A collective of local Black organizations is demanding that Philadelphia permanently end the Police Department’s use of gas, grenades, assault rifles, and surveillance of protests and neighborhoods — one day after Mayor Jim Kenney and Police Commissioner Danielle Outlaw issued an apology for letting officers use tear gas, pepper spray, and rubber bullets on protesters gathered on I-676.

After weeks of defending police actions during the June 1 protest on the Vine Street Expressway, Outlaw said Thursday that the department was placing a moratorium on the use of tear gas to disperse crowds.

But the city’s temporary action and apology ring hollow, said members of 10 Black organizations gathered near Independence Hall on Friday. They noted that protesters were arrested again this week and that the city has remained largely silent on the use of tear gas in a predominantly Black neighborhood in West Philadelphia.

Krystal Strong, 35, of North Philadelphia, organizer with BLM Philly, and Black Philly Radical Collective, speaks to press and people in the community about the 13 demands for the city.
TYGER WILLIAMS / Staff Photographer
Krystal Strong, 35, of North Philadelphia, organizer with BLM Philly, and Black Philly Radical Collective, speaks to press and people in the community about the 13 demands for the city.

The group announced a list of 13 demands for the city, which included ending the Police Department’s use of military weapons and protest surveillance; reducing its already-flat-funded police budget by 20% and directing the money toward the removal of lead and asbestos from Philadelphia’s schools; and launching independent investigations into mostly white violent mobs in South Philadelphia and police use of force against protesters.

They also demanded the city remove a sign in Overbrook Farms dedicating a portion of 59th Street to former Mayor W. Wilson Goode Sr., who in 1985 authorized police to bomb a house on Osage Avenue, killing 11 MOVE members — including five children — and burning two city blocks.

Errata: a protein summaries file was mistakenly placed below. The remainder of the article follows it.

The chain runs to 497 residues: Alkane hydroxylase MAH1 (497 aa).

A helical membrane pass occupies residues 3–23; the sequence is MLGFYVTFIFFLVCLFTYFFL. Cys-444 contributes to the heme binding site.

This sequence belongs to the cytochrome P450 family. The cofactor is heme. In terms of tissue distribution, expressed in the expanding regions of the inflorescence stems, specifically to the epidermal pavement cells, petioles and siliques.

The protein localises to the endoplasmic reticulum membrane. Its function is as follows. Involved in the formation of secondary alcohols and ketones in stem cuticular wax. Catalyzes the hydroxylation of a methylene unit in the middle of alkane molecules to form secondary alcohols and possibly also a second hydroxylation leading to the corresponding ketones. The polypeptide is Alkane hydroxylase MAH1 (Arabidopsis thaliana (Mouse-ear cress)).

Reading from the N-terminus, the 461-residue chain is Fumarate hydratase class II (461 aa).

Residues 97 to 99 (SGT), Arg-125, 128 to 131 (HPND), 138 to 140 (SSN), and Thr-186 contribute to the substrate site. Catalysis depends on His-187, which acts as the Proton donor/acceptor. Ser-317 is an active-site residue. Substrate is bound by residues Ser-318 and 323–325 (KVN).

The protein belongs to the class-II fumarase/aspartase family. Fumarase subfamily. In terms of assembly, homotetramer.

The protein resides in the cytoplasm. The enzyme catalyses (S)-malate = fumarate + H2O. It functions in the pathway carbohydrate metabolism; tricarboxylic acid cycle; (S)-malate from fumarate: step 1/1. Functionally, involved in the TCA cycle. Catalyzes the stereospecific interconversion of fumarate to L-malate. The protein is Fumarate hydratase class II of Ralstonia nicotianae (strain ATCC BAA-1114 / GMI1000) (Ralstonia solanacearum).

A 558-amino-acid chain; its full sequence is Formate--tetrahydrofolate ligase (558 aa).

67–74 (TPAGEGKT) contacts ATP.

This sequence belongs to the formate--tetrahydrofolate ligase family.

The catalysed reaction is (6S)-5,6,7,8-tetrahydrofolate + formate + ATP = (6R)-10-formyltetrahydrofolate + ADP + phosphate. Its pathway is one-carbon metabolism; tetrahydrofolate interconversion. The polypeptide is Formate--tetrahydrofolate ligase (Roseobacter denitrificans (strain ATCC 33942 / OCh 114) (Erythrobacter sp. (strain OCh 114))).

The city’s “apology is not for me, that apology is for the white faces that came down to protest,” said activist Kamau Mshale, noting the lack of attention paid to the police use of tear gas in West Philadelphia on May 31 compared with on I-676 the following day.

“It’s evident in how the police responded on 52nd Street vs. how they responded anywhere else in the city that it’s racist, it’s intentionally racist,” Mshale added. “We do not accept it. We want to see actual action.”

As outcry from protesters pushing to defund — and in some cases abolish — police departments has swept the nation in the wake of George Floyd’s death, Philadelphia officials have made changes to the city’s police budget and structure by canceling a $19 million budget increase, moving crossing guards and public safety officers out of the department, and introducing a broad set of goals for reforming the force.

And on Thursday, addressing police response to violent mobs, District Attorney Larry Krasner told reporters that “many investigations” are ongoing.

But “radical change,” not just reform, is needed, collective leaders said.

Anthony Smith, 28, of West Philadelphia, a community activist, speaks about demands for the city on police reform.
TYGER WILLIAMS / Staff Photographer
Anthony Smith, 28, of West Philadelphia, a community activist, speaks about demands for the city on police reform.

“The recent police reform plan has not led to an authentic defunding of the Philadelphia Police Department,” said Megan Malachi of Philly for REAL Justice. “The decision to move crossing guards to a different agency does not constitute a new investment in community-controlled public safety. It simply provides elected leaders with a convenient cover for their unwillingness to commit to radical change.”

The group also called for disbanding all city private police departments, such as SEPTA transit and university police; abolishing the Fraternal Order of Police union; and gradually defunding the Police Department over the next five years. Organizers of the collective said they intend to continue to hold demonstrations throughout the city.

“We are working for the liberation of all our people,” said YahNé Ndgo of Black Lives Matter Philly. “And the truth is that when you liberate all Black people, you liberate all people.”